Location: Great State of Texas
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Remember though that these big banks are also investment banks and are big clearing banks for other banks. They are not JUST commercial banks for people so there is alot at stake if they go under.
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Old 02-22-2009, 02:31 PM
 
Location: Socialist Republik of Amerika
6,212 posts, read 11,450,616 times
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Quote:
Originally Posted by HappyTexan View Post
Remember though that these big banks are also investment banks and are big clearing banks for other banks. They are not JUST commercial banks for people so there is alot at stake if they go under.
Pensions, retirement, and investment will be vanquished in the blink of an eye, or stroke of a pen.
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Old 02-22-2009, 06:44 PM
 
Location: Castle Hills
1,129 posts, read 2,284,142 times
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Quote:
Originally Posted by freedom View Post
Pensions, retirement, and investment will be vanquished in the blink of an eye, or stroke of a pen.
Yup, and thats my fear. I don't think it will happen but with the economy in as bad of shape as it is, if I take no action now then I'm an idiot. I can't there is even talk of BOA & CITI failing. Thats enough for me to open my eyes and take action.

Also, I received a letter from BOA the other day saying they are very profitable and they made 4 billion dollars last year etc. They do not want to panic any of there customers because they fear a possible run on the bank etc. This letter was a red flag to me.
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Old 02-22-2009, 06:54 PM
 
Location: where you sip the tea of the breasts of the spinsters of Utica
8,305 posts, read 11,806,286 times
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Quote:
Originally Posted by HappyTexan View Post
Here's where you can check out any potential banks including credit unions:
Bankrate.com -- Safe & Sound (tm): Bankrate's free rating system for banks, thrifts, credit unions
Yeah, but there're running a bit behind events (sept 30, 2008).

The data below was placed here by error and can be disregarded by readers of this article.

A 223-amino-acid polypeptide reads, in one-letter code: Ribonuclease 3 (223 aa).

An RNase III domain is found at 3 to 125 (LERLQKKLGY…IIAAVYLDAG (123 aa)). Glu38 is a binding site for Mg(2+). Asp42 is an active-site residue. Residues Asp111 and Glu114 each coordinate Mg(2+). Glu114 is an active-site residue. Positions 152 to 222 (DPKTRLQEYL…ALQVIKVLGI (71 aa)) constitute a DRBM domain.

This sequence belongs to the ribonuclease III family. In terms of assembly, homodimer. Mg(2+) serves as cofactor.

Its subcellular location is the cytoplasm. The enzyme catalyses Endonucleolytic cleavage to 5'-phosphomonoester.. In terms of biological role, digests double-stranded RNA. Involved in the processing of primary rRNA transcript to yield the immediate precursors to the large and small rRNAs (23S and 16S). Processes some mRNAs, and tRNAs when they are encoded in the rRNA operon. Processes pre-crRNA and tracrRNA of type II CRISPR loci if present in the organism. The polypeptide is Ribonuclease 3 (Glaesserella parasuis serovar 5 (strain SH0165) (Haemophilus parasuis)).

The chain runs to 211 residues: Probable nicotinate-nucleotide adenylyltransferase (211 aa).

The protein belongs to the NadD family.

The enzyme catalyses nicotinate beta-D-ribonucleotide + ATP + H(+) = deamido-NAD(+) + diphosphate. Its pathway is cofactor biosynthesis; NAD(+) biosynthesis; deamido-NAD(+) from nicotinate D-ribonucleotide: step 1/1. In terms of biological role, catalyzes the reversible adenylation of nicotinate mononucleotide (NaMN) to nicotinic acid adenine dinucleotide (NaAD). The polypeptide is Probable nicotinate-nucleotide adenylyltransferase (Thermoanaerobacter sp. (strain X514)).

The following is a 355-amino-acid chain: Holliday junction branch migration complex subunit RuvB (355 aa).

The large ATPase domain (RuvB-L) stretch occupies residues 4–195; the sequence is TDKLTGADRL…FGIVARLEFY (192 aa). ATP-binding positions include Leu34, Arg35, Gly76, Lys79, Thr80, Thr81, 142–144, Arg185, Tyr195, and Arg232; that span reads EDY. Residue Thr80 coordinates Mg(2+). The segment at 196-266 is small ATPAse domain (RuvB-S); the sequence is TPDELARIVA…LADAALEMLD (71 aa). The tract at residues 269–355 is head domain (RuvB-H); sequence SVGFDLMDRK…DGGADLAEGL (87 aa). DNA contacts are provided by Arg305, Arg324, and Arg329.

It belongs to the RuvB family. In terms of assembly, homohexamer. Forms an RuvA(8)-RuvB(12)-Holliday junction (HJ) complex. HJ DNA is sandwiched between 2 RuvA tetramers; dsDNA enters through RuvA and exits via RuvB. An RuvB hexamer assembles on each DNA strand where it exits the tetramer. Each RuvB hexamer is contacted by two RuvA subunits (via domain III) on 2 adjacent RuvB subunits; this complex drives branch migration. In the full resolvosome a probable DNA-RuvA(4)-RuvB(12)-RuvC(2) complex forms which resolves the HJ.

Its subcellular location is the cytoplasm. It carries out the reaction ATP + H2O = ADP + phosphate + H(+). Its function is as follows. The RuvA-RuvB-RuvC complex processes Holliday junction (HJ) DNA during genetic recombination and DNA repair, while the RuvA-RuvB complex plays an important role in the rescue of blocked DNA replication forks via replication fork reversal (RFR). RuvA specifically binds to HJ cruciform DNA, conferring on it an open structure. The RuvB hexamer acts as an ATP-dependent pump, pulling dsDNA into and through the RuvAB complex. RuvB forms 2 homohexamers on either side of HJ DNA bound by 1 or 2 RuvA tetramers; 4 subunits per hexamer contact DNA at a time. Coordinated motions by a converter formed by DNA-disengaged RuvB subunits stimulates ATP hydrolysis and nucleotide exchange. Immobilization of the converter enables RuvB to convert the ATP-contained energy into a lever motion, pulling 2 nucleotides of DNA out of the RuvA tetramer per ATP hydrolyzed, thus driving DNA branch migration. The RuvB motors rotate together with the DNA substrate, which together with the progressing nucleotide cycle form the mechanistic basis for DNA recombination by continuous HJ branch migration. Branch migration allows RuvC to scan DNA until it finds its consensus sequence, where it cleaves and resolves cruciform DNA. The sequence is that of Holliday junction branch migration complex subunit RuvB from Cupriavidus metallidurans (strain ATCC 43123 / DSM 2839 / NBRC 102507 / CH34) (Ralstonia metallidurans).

Of the big banks, I'm considering shifting my BOA money to US Bank, or Wells Fargo. I've heard both are pretty stable right now. It's not absolutely necessary to move the money since it's below 250000, but who knows what can happen during the turmoil of a takeover.

It's best not put all eggs into one basket. Convert some money into junk silver coins or into physical gold. Put even more into preps for hard times, non-perishable foods and things like sleeping bags and coldweather clothes or other camping gear. Beef up your home security situation because it's inevitable that there is going to be more crime, including burglaries and home invasions.

These things are every bit as much "money" as the little electronic blips in your savings account.
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Old 02-22-2009, 07:13 PM
 
1,020 posts, read 2,208,544 times
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The worst part is, BoA was one of the most solvent companies during the downturn in September/October, but all of a sudden it bought that bad debt from ML and Countrywide and BOOM! Talks of nationalization. So, bank stability doesn't really give much confidence to people anymore.
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Old 02-22-2009, 07:16 PM
 
14,253 posts, read 14,736,031 times
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If you have cash and are worried about bank failures, you can always use it to pay down your mortgage (i.e. stash it in your house but in a way a thief cannot get at it). Then. if you need it back when/if the economy turns around, just re-mortgage.